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Diffusion in RFZ (Read 2722 times)
RoyMercer
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Posts: 83
Diffusion in RFZ
01/22/13 at 01:05:10
 
Does anyone know why Decware advocates diffusion in the RFZ? Real Traps, Gik and others recommend only absorption in the first reflection points witch makes me think that maybe Real traps and Gik sell a different type of diffusion than Steve uses? I know Real Traps owner indicated that he was not happy replacing his RFZ traps with diffusion in his home.  Maybe is purely subjective and most audiophiles like a different sound than pro-audio type people but rarely do I see it recommended to uses diffusion in the RFZ. But then I see these extravagant studios with nothing but diffusion with the assumption there must be absorption behind all that diffusion. I know there has to be something to this if Steve is doing it.  
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Chris K
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Re: Diffusion in RFZ
Reply #1 - 02/22/13 at 02:13:00
 
If the picture in this link is any example, extreme though it may be http://www.mh-audio.nl/DiffusorCalculator.asp then diffused reflection is best.
This studio mixing room is at Blackbird studios and was designed by legendary  engineer George Massenburg. The extreme depth of the prime number 2D skyline type diffusers that cover the entire right and left walls as well as the center are probably solid hard wood sticks of various prime lengths and sequences allow for coverage in the way down in the bass and diffusion/scattering waaay up in the audible rage. Calculating such a diffuor and assembling it must be a monumental task. I do not think the full coverage is a repeating pattern of square cells made up of severl hundred sticks per pattern but rather an extremely huge prime number sequence to create enough cells (sticks) to make one large diffusor. Cant be certain about that but I also doubt there is any absorption stuffed in the wells of those monstrosities. It is is just so damned good at diffusion that the expanded diffuse ambiance of the room should create the sense of no walls at all yet subtle spacial cues that are only good for the imaging and sound stage. Notice in the corners the absorption and probably bass trapping. Also smaller skyline diffusion hanging from the very tall ceilings. I could just sit in that room in silence and feel the bliss.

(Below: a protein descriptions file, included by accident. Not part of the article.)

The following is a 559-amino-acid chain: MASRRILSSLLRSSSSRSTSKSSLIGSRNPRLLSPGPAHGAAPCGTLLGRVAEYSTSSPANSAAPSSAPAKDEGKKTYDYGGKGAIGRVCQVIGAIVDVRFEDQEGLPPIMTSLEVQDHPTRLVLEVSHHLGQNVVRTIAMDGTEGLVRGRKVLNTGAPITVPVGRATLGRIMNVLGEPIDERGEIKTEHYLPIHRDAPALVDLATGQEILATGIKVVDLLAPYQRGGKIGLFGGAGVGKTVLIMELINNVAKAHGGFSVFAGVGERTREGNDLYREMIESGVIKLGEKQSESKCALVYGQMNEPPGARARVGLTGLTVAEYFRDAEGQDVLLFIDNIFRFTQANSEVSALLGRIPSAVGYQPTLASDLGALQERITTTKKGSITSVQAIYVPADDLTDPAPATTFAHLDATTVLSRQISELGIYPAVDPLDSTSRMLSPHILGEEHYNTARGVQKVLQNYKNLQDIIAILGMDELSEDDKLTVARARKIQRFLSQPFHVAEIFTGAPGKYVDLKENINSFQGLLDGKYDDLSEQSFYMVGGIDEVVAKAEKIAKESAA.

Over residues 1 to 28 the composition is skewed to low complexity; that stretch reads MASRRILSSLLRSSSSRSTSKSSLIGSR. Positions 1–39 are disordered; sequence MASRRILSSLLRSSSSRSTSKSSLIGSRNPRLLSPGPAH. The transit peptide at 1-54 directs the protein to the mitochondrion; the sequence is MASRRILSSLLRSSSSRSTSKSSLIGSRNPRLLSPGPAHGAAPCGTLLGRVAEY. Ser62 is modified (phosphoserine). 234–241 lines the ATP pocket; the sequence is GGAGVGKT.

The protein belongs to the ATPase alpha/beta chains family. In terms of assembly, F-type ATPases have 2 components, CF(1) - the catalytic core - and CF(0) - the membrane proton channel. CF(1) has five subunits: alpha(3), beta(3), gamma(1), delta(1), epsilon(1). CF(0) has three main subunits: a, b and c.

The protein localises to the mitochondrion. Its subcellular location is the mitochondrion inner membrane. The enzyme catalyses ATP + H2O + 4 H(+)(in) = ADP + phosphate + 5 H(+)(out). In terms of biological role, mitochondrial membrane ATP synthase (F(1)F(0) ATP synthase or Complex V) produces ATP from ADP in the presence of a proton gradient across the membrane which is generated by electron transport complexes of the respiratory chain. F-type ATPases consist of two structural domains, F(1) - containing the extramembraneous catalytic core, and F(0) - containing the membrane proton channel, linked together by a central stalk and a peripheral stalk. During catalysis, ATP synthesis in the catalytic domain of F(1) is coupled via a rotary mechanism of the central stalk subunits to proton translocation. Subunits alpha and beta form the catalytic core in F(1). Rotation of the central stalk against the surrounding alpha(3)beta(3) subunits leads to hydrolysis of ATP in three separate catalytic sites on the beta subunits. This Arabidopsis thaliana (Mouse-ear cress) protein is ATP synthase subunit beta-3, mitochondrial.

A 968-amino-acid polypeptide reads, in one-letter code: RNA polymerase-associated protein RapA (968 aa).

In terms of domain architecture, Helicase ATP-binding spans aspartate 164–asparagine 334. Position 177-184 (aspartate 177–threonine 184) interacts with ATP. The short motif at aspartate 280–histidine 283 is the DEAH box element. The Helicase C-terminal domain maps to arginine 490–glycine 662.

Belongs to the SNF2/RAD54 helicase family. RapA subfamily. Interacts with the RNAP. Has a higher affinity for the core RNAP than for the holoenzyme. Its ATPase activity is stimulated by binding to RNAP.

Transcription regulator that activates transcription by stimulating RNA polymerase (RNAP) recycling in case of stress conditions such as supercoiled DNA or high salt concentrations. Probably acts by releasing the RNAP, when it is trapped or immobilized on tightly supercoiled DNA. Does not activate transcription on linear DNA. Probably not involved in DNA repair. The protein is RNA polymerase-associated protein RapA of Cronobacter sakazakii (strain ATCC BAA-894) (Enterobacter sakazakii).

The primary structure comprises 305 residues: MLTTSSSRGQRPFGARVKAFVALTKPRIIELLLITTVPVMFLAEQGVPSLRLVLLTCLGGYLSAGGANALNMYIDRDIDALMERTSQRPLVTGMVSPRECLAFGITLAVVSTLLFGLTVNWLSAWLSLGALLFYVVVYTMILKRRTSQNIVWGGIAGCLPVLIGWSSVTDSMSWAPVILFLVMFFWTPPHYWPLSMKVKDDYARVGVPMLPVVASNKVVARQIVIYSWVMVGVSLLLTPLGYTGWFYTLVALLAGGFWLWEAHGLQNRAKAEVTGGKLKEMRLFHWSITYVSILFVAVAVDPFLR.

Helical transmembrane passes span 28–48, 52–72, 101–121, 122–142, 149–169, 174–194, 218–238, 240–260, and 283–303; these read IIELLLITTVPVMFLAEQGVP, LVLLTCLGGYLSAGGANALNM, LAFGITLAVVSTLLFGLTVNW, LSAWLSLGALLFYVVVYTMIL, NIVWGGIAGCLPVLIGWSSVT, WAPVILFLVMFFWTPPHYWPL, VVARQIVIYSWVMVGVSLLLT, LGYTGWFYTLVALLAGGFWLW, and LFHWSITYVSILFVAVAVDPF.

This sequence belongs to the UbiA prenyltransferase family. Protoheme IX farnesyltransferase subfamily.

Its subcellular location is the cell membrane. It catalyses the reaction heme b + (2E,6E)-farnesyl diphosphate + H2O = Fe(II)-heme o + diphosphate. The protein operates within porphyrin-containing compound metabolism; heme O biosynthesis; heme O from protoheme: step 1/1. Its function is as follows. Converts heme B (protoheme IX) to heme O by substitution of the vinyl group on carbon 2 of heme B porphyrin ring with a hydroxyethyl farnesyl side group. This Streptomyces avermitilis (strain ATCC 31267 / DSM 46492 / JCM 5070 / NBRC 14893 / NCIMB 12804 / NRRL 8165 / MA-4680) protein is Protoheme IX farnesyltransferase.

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« Last Edit: 02/22/13 at 03:24:10 by Chris K »  

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Lonely Raven
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Re: Diffusion in RFZ
Reply #2 - 08/15/13 at 15:36:58
 
IMHO - most people don't have room enough for proper diffusion. You need something like 15' between the diffusers and your ears for them to really splay out the sound properly. That, and absorbers are so much cheaper and easier to build.

That said, I find that absorbers don't help as much in the time domain and  can take too much energy out of the room. With my Zen amp, I have only two watts to work with, so I don't want to burn up that acoustic energy in absorbers, I'd much rather install diffusers to:

#1: Break up that direct reflected sound but keep that energy in the room

#2: Adding a time delay so my ears can discern the direct information from the speakers and the reflections from the solid surfaces (walls)

Absorbers can and should be use in frequencies below what you can logically use diffusion for, and absolutely used for bass traps to get some of that puddled up mud out of the room and lessen the effects of nodes. But if diffusers are not practical or too expensive or whatever else, something (absorbers) are better than nothing!

When the room is setup correctly, you should be able to clearly hear the reverb in the recording, and it starts to wrap around you almost like surround sound. Using traps instead of diffusers can lead to a dead sounding room...granted, allows you to really focus on your speakers, but speakers are trying to reproduce instruments, and instruments don't play in a vacuum, they play in a room with natural reverberation and time delay.
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« Last Edit: 08/15/13 at 15:42:04 by Lonely Raven »  
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Emanuel Sefay
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Re: Diffusion in RFZ
Reply #3 - 10/11/13 at 06:22:36
 
Wow nice picture.
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